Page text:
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The Worker Institute brings together researchers, educators and students with practitioners in labor, business and policymaking to address issues related to confronting systemic inequality and building a fair economy, robust democracy and just society. We will share opinion, analysis, research, data, insights and training from our faculty and staff.

Profile of a Platform-Worker

Drawing of Espen Utne Landgraff by Molly Crabapple

Espen Utne Landgraff, Oslo, Norway

Drawing of Espen Utne Landgraff by Molly Crabapple
Drawing of Espen Utne Landgraff by Molly Crabapple

In late March, Espen Utne Landgraff was in Oslo, as usual, riding his bicycle in a bright-pink jersey. Since 2016, he has been a part-time courier for Foodora, the restaurant-delivery app, and was continuing to work amid the spread of the coronavirus. He and his colleagues in Norway found some comfort in their new collective bargaining agreement—the first in the world for platform workers.

Landgraff initially logged onto the Foodora app in 2016, while finishing his master's degree in linguistics. He was designated an “employee,” an anomaly in the app world, but was still struck by "the feeling of not being treated with respect, having no influence, having no information." He decided to join the Norwegian transit union, Fellesforbundet, and began to reach out to fellow riders at Foodora's locker room in downtown Oslo. "Through the community that formed, we discovered we all felt somewhat the same," he recalled. They approached Fellesforbundet as a group, and "were met in a very serious, helpful way."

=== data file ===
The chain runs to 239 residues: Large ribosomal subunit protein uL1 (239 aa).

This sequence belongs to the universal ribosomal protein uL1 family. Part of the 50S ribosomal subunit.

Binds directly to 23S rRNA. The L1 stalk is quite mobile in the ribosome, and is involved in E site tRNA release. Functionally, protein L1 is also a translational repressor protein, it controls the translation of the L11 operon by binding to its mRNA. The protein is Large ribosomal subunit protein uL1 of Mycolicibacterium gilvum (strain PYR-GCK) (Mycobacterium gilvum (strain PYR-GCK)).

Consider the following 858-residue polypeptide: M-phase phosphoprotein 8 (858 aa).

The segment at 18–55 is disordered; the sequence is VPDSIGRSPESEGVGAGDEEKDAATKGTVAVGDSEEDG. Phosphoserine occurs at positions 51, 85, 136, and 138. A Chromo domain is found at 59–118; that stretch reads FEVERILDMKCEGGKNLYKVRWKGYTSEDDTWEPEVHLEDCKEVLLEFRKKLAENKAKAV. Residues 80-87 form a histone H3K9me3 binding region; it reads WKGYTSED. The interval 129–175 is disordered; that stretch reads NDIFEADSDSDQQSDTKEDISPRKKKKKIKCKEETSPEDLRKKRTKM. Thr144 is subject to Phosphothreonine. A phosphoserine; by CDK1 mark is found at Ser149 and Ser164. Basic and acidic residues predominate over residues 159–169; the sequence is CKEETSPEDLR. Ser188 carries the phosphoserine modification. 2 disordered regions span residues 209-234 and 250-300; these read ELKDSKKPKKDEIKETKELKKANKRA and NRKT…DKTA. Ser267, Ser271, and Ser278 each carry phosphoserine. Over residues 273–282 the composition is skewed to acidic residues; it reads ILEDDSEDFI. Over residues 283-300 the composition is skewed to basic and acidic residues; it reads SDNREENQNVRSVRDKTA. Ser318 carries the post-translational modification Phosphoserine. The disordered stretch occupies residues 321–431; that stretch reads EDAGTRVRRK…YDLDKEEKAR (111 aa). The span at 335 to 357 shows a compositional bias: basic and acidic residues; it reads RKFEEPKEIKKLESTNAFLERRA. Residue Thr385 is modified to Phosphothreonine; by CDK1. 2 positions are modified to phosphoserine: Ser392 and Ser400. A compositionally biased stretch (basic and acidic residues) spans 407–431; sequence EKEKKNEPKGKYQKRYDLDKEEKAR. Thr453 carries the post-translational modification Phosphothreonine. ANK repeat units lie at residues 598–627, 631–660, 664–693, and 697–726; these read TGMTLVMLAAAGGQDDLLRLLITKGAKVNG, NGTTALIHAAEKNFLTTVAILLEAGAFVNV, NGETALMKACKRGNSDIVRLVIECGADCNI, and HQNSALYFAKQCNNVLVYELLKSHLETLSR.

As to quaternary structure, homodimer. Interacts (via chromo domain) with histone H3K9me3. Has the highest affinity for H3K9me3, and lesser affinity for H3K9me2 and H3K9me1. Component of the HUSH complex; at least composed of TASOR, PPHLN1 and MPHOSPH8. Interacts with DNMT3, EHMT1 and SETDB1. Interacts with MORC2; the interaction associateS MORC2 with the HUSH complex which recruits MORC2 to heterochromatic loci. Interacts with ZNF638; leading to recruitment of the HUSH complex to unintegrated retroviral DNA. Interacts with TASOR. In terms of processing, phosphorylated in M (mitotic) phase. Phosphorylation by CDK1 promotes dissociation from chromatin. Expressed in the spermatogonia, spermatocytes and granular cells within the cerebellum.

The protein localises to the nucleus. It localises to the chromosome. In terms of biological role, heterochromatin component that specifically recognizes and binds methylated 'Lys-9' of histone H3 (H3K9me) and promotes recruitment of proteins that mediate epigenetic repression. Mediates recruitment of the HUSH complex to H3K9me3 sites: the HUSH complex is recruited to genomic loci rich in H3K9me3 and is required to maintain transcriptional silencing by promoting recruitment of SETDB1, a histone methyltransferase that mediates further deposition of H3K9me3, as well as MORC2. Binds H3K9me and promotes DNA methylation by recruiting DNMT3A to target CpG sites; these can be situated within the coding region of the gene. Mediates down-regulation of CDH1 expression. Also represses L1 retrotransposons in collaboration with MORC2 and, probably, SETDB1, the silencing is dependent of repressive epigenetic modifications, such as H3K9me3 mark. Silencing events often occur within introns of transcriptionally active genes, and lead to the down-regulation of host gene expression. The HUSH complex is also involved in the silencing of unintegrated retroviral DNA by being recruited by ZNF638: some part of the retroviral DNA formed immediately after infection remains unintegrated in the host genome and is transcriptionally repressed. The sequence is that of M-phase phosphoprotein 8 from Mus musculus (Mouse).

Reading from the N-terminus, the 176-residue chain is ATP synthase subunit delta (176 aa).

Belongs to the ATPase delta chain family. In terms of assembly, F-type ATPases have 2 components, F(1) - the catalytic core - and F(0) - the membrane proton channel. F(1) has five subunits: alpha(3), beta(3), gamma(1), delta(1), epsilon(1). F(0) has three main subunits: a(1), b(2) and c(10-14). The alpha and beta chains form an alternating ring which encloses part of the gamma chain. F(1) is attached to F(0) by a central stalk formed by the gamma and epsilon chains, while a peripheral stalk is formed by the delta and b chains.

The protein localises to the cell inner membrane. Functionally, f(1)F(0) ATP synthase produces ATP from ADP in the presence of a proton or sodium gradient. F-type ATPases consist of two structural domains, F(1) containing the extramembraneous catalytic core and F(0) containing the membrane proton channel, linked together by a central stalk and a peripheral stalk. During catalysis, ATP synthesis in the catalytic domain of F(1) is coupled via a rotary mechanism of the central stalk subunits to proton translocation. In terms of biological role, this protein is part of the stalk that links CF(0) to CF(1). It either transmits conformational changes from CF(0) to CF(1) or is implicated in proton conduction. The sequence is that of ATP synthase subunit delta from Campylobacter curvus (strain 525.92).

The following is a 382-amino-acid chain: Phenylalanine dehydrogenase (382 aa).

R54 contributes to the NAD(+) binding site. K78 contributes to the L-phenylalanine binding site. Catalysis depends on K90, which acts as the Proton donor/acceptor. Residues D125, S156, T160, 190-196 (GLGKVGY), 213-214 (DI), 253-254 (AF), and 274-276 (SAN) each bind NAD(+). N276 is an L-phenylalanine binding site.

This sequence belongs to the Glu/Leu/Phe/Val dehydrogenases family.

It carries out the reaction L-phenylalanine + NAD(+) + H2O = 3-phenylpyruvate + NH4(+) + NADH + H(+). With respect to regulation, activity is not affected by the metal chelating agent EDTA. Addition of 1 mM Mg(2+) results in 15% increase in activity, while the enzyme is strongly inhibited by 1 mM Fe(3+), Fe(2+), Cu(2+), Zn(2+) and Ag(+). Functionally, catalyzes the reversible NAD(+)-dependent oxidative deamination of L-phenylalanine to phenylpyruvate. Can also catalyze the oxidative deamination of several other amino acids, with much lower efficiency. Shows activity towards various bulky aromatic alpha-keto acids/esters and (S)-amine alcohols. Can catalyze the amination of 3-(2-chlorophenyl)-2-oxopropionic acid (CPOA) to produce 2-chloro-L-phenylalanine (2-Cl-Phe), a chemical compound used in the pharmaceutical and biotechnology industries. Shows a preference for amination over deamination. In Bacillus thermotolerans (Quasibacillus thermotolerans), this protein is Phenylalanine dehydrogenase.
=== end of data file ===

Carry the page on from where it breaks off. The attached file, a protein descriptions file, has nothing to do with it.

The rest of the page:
By early 2019, nearly a third of the estimated 300 Foodora couriers in Oslo had joined the union—enough, in theory, to force the company into collective bargaining. Yet Foodora responded with a strategy of delay. Landgraff and his colleagues continued to recruit and, in late August, with two-thirds of local riders now in the union, voted to walk off the job. They called their action #Rosastreiken, after the color of their jerseys, and used social media, events, and rallies to gain public support.

After nearly six weeks, the union reached a deal with Foodora and returned to work. Their first contract provides for a voice on the job, increased wages, and compensation for the use of personal equipment. In the gig economy, “there are so many young people and so much part-time, and the connection to the work is kind of loose,” Landgraff said. "For the Norwegian workers' movement, it was kind of an eye-opener: that we were able to organize and get a collective bargaining agreement in this kind of work.”

Author: E. Tammy Kim